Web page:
The Captive Psychiatrist

The great challenge of American film and literature is this:  the protagonist must disclose powerful personal stories of past abuse or crushing disappointments or betrayals to win the audience’s sympathy (and excuse his addictions, infidelities, and other bad behavior) but telling all this to the object of his or her affections would come off as self-pitying.  The only plausible venue for this type of disclosure is the therapist’s couch.  But in the popular imagination, only a weak effeminate pussy would voluntarily become so vulnerable as to disclose such details, so it must be dramatized as coerced.  Somehow, we must create a dramatic situation in which the protagonist can simultaneously disclose his vulnerabilities and mock the inquisitorial mind.

Here’s the problem, and it’s not a small one:  no psychiatrist or psychologist worth his salt would waste a minute of time on a patient that doesn’t want to cooperate.  It is a bedrock principle of psychotherapy that you can’t provide therapy to someone against his will.

And what therapist would even want to try?

But what if it’s a condition of probation, or shared custody of the children, or a job?  The problem does not change.   If a patient behaved the way Will Hunting behaves in “Good Will Hunting”, the therapist would almost certainly wish him luck in future endeavors and tell him he has willfully thrown away his probation or the job or the custody arrangement or what have you.

And so we have “A Clockwork Orange”, “Good Will Hunting” and “Shawshank Redemption” and “One Flew Over the Cuckoo’s Nest” and “Gangs of New York”, “Antwone Fisher”, and perhaps the worst of all, “Reign Over Me” (in which Liv Tyler played the psychiatrist– seriously) and so on.   It’s become an extremely tiresome trope, a sure indicator that a film writer has run out of ideas or is concerned that his audience is so stupid they won’t get the point of the story.

(An additional trope in many of these films is the therapist who cares so much that he or she chases down the reluctant patient and begs them to receive therapy.  Seriously.  The audience is invited to project themselves into a character so lovable that professional psychiatrist and psychologist will abandon personal schedules and work obligations in order to track them down and drag them into their healing arms.)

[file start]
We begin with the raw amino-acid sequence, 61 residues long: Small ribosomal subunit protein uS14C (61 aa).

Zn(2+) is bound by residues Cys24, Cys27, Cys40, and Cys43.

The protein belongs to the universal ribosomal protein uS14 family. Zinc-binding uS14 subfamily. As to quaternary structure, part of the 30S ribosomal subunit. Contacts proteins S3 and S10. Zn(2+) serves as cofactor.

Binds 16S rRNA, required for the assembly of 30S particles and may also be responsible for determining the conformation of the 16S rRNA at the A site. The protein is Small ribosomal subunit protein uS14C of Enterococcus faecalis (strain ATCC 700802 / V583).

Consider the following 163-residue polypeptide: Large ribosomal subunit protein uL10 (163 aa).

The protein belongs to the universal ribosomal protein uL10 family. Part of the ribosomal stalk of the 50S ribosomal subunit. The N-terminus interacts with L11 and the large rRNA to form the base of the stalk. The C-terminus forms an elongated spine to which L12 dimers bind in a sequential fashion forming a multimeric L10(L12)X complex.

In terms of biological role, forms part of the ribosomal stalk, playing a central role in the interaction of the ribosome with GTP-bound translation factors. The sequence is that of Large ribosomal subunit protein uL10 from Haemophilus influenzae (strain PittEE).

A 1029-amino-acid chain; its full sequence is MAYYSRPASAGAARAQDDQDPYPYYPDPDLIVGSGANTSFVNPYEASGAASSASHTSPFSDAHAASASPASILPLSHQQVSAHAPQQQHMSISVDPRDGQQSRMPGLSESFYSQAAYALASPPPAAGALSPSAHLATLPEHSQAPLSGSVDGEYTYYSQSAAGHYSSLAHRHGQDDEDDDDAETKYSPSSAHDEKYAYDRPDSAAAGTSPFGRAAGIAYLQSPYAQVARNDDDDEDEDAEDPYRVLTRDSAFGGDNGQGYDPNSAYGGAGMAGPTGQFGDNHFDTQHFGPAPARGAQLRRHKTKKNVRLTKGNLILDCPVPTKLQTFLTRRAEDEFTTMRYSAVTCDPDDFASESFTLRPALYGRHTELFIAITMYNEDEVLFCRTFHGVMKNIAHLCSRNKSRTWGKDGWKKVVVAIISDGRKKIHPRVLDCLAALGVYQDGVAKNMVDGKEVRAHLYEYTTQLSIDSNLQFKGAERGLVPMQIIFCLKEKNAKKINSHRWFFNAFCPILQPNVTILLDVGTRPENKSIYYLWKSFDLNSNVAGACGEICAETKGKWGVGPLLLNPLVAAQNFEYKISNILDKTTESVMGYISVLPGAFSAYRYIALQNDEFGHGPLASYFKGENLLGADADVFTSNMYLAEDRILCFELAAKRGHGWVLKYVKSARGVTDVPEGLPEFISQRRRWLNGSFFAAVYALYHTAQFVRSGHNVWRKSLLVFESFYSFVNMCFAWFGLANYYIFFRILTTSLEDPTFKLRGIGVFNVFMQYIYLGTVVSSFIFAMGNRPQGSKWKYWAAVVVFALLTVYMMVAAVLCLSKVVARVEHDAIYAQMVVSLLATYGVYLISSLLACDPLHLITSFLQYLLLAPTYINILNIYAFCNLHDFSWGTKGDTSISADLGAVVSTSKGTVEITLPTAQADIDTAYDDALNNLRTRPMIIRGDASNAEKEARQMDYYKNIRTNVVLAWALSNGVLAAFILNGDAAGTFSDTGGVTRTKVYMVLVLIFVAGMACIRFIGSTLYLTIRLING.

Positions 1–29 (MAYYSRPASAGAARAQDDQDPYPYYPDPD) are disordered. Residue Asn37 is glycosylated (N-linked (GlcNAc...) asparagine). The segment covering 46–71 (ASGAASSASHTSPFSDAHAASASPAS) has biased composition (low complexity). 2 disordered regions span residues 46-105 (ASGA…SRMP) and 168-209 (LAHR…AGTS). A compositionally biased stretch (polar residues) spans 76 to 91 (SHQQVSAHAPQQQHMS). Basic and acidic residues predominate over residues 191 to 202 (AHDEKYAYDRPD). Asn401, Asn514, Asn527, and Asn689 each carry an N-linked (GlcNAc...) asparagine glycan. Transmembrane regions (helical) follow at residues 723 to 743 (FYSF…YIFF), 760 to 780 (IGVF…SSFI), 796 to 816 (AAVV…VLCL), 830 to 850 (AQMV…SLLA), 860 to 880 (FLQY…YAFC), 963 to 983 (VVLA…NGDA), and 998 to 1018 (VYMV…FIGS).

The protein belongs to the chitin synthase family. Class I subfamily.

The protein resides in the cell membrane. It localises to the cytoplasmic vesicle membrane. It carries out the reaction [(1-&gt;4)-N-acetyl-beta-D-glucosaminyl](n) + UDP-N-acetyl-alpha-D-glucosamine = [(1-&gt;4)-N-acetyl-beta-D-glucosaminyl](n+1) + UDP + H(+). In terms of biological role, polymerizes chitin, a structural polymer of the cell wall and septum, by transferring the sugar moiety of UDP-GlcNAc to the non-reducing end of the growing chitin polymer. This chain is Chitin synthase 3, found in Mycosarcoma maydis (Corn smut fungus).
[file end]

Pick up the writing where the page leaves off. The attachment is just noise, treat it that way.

“The Sopranos” toys with the issue and frequently straddles the line.  Tony has a real problem: panic attacks.  He stops seeing Dr. Melfi for a while but the panic attacks resume.  He tries a different psychiatrist, who proves ineffectual.  He returns to Dr. Melfi on just barely believable terms, though he frequently blurts out something like, “I’ve had enough of this crap”.  The audience projects itself into a character who thinks he’s smarter than a psychiatrist.

What’s really going on in these scenes is the writer is trying to show that he is smarter than a psychologist or psychiatrist.

The most contemptible examples of this are those mildly enlightened films that pretend to have a real theme, an idea, an enlightened perspective on something, like “Reign Over Me” and “Good Will Hunting”.   “Good Will Hunting” lays the groundwork for the millions of Trump followers who are convinced that those educated elites are really no smarter than the average janitor (played by the charismatic Matt Damon).  But it would not be an asset to the character to have Will admit to how much harm he has suffered from his traumatic upbringing unless he is compelled to admit it; thus, the kludge plot mechanism of having his probation depend on attending therapy sessions with the utterly charming and sexy Robin Williams– who, nevertheless, threatens to kill him at their first session after Will makes light of Dr. Maguire’s wife.  (And the probation?  Another tired trope: Will was involved in a gang fight.  Because he is a bad boy?  Oh no– one of the gang members used to abuse Will when he was a child.  Hollywood loves bad boys but not if they’re really bad, just as they love titillation, but not real, honest sex.)

I used to work in a children’s mental health centre.  I can tell you that almost none of the psychiatrists or psychologists in these films approach believability.  Dr. Melfi in “The Sopranos” is particularly inept.  Now, I’m not saying that psychiatrists or psychologists can actually be smart and effective.  But they do have extensive training and they will have some idea of how they are going to approach the task at hand, even if their approach is contrived or transparent or just plain ridiculous.   Dr. Maguire in “Good Will Hunting” is supposed to win our respect by showing how tough he is when Will mocks his (deceased, unknown to Will) wife.

It’s not admirable: it’s downright stupid.

 

 

 

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